Facilitating a More Realistic Perception of Others' Social Standards

In most cases, affected people will realize that social standards are often not as high as they tend to believe. As a consequence, they will feel less pressure to perform in social situations and experience less anxiety as a result.

Training the Ability to Direct Attention Away from Anxiety & Anxious Thoughts

In stressful situations, uncomfortable physical sensations and thoughts often draw the attention of socially anxious people.

In treatment, the patient is educated about the negative effects of this behavior and is encouraged to direct it towards the task at hand, the social situations, or other external stimuli.

Attention training techniques can be used to practice the ability to direct one's ability to deliberately direct your attention towards specific cues when under stress.

Attention training techniques can be used to practice the ability to direct one’s ability to deliberately direct your attention towards specific cues when under stress.

A great tool are mindfulness practices, which have been increasingly employed in psychotherapy throughout the last decade.

Decreasing Apprehension to the Bodily Sensations of Anxiety

For those people who are struggling with the physical sensations of anxiety, interoceptive exposure exercises can be very helpful.

By exposing themselves to the feared physical sensations (such as sweating, blushing, or a rapid heartbeat), they can learn that these sensations are not dangerous.

Many patients also realize they have more control over these symptoms as they had expected, and that other people do not notice them as much as they may suspect.

Promoting a More Accurate Self-Perception

Many people with social anxiety have highly distorted views of their social performance.

Because they feel intense anxiety, they tend to believe that others can easily notice this. Our emotions can easily convince us that what we feel is real, even if it is not.

The same accounts for our behavior in social situations. If a person experiences high levels of anxiety and insecurity, they will focus exclusively on the negative aspects of their behavior. This leaves little space for positive things to be noticed.

Video, audio, and group feedback can be useful tools to modify a person’s distorted self-perceptions (Rapee & Hayman, 1996).

Video, audio, and group feedback can be useful tools to modify a person's distorted self-perceptions.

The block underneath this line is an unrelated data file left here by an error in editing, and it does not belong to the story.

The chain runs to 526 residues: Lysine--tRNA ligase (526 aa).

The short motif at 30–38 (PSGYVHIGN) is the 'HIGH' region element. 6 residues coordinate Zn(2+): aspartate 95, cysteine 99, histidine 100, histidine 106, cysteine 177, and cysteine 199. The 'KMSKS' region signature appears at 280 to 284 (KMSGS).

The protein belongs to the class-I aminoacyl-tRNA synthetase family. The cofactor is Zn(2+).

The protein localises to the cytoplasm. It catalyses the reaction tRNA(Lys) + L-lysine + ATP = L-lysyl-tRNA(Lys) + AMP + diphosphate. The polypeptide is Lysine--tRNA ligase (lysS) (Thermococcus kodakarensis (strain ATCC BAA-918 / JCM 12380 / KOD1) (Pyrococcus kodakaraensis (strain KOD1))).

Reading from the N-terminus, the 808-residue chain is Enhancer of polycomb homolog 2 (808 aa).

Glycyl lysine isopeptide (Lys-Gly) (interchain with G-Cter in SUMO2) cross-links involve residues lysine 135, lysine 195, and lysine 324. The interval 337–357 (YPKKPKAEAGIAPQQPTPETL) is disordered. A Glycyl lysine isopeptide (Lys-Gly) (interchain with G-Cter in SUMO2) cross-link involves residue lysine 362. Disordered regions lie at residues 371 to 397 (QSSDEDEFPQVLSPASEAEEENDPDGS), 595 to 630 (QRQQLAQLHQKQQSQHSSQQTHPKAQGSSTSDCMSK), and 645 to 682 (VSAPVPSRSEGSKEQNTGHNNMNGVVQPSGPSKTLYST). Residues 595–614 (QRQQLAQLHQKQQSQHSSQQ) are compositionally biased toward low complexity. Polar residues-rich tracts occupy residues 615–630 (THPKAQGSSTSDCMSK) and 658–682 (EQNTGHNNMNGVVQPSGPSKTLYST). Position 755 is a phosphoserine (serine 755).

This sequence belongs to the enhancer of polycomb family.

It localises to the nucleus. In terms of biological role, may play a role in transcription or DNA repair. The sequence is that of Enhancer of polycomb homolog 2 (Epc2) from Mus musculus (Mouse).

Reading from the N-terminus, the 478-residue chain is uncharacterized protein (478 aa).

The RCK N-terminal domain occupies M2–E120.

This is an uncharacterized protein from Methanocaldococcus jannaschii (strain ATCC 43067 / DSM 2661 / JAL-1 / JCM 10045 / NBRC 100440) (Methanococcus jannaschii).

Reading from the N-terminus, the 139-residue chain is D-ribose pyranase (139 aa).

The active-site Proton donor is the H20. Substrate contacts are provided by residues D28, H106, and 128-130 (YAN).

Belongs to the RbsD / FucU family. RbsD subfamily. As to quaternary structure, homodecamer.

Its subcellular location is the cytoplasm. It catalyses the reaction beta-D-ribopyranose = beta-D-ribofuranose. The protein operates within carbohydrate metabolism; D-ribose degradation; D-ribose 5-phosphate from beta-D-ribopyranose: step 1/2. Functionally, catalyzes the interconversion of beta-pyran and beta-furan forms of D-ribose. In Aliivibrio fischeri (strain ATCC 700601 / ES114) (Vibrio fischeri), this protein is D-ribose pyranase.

Seeing themselves in social situations on video helps many people realize that they do not seem as anxious and out of place as they had believed. The same accounts for audio recordings or constructive group feedback. These strategies help the patient explore different ways of perceiving them.

Another tool that can be used are mirror exposures. This allows for real time visual feedback while the person is immersed in a social situation.

Improving the Prediction of Social Costs Following Social Mishaps

Given that people with SAD commonly overestimate the negative consequences of being perceived in an undesired way, it can be very helpful to deliberately engage in the exact mishaps they dread.

This allows them to observe the actual consequences of falling out of line. In most cases, there are no serious social costs attached to social mishaps. Realizing this can lead to quick improvements and is usually very effective (Fang, Sawyer, Asnaani, & Hofmann).

For so-called shame attacking exercises to be effective, they should be designed to violate the patient’s perceived social norms and challenge the assumption that this will have catastrophic consequences (Hofmann, 2007).

Reducing the Desire for Emotional Control and Building Up Tolerance Regarding Uncomfortable Feelings

Many socially phobic individuals try to fight negative and uncomfortable emotions, especially when around other people. After all, anxiety and shame cause them a lot of suffering, so it is understandable that they engage in these attempts.

However, this strategy is counterproductive and only increases negative emotions. This strengthens the desire for emotional control even further.

“What you resist not only persists, but will grow in size.”

Carl Gustav Jung

People affected by this vicious cycle need to understand the paradoxical effect of their intention. Once they do so, they can work on their willingness to accept uncomfortable feelings and emotions.

By actively reconfirming this new accepting attitude in social situations, they can learn to be with their anxiety instead of fighting it (Hayes, Strosahl, & Wilson, 1999).

Seeking Repeated Exposure to the Feared Situations Without the Use of Safety Behavior